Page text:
Preparing to adopt

Bringing a new pet home is an especially exciting event. We want all adopters (and their new pets) to have the best adoption experience possible! Please consider these factors before adopting a pet.

Landlord approval

If you lease your home, check with your landlord before adopting to be sure you are allowed to have a pet and can afford any required pet deposits. Pets are sometimes returned because of lease restrictions and/or landlord disapproval. This can be an expensive lesson — adoption fees are non-refundable. Plus, being returned to the shelter can be a stressful experience for the animal.

Other household members

Other members of your household should meet the pet before you decide to adopt and approve of you bringing a new pet home. You should also consider:

  • Allergies
  • Fear or discomfort associated with animals
  • Expectations in sharing pet care responsibilities

Costs

Consider the initial and on-going costs of a new pet. These costs may include:

  • Adoption fees
  • Food
  • Grooming
  • Obedience training
  • Pet supplies
  • Licensing
  • Veterinary care (these costs can easily amount to $400 or more within the first few weeks of adoption)

Other pets

We recommend that you do not immediately expose your existing pets to a new pet. Consider how you will manage an isolation period and be sure all existing pets are up to date on vaccinations and other routine health care before bringing a new pet home.

Facilitating positive pet-to-pet introductions will require some management on your part too. Not all pets are instant friends and may require temporary or intermittent separation to ensure a smooth transition. Some pets are happy to share their home within a week or two, others may take a month or longer to adjust. Our adoption staff will be happy to review steps to properly introduce your new pet to your resident pets.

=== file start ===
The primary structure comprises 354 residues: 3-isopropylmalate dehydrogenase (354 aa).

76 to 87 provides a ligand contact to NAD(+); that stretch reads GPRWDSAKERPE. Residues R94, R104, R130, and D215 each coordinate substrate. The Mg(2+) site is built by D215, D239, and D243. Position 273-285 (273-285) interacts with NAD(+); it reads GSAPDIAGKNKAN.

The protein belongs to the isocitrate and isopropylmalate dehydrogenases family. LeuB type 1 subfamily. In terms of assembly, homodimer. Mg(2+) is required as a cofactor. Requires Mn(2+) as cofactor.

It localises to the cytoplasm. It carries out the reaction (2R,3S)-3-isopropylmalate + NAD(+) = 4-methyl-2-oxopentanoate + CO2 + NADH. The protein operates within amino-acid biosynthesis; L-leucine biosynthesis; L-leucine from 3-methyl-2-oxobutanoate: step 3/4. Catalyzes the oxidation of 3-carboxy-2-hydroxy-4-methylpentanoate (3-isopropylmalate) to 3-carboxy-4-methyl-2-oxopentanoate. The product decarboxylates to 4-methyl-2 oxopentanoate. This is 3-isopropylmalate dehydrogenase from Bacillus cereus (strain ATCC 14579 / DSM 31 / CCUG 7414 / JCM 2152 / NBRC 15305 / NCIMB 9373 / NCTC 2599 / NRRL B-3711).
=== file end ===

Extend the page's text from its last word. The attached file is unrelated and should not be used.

Time commitment

All dogs and cats making the transition to a new home will need time to adjust to a new family and may require housetraining and behavior training to correct problem behavior. If you aren’t prepared to invest time into teaching your new pet appropriate behavior and helping the animal adjust, you should not adopt a pet. Positive reinforcement-based training is recommended for all newly adopted dogs and puppies.

Please make a lifetime commitment to your pet. Remember that the animal you choose has already been abandoned or unwanted at least once in its life. Dogs and cats may live 12 to 15 years or more. Your thoughtful consideration, preparation, and commitment will help insure a lifelong placement.

Pet supplies

Before bringing your dog, cat or critter home, make sure you have the supplies to properly care for the newest member of your household. From toys and leashes to treats and litter pans, our adoption centers have a wide variety of merchandise available for purchase. Our knowledgeable staff can help you find the right products for your pet during the adoption interview process.